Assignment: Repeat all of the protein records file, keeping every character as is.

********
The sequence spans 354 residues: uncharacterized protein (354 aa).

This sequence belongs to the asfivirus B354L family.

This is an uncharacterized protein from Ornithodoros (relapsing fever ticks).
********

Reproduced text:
The sequence spans 354 residues: uncharacterized protein (354 aa).

This sequence belongs to the asfivirus B354L family.

This is an uncharacterized protein from Ornithodoros (relapsing fever ticks).